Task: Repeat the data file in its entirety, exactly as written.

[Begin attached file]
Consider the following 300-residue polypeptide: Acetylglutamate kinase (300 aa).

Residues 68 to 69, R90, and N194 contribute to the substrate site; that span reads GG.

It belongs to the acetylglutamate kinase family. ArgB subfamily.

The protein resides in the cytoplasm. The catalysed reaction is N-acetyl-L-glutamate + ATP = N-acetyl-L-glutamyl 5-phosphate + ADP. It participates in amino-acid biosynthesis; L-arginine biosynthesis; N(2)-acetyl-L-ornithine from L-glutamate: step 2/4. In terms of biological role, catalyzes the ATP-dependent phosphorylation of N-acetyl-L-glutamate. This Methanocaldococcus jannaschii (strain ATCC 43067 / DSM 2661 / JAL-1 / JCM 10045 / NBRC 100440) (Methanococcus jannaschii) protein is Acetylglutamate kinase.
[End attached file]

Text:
Consider the following 300-residue polypeptide: Acetylglutamate kinase (300 aa).

Residues 68 to 69, R90, and N194 contribute to the substrate site; that span reads GG.

It belongs to the acetylglutamate kinase family. ArgB subfamily.

The protein resides in the cytoplasm. The catalysed reaction is N-acetyl-L-glutamate + ATP = N-acetyl-L-glutamyl 5-phosphate + ADP. It participates in amino-acid biosynthesis; L-arginine biosynthesis; N(2)-acetyl-L-ornithine from L-glutamate: step 2/4. In terms of biological role, catalyzes the ATP-dependent phosphorylation of N-acetyl-L-glutamate. This Methanocaldococcus jannaschii (strain ATCC 43067 / DSM 2661 / JAL-1 / JCM 10045 / NBRC 100440) (Methanococcus jannaschii) protein is Acetylglutamate kinase.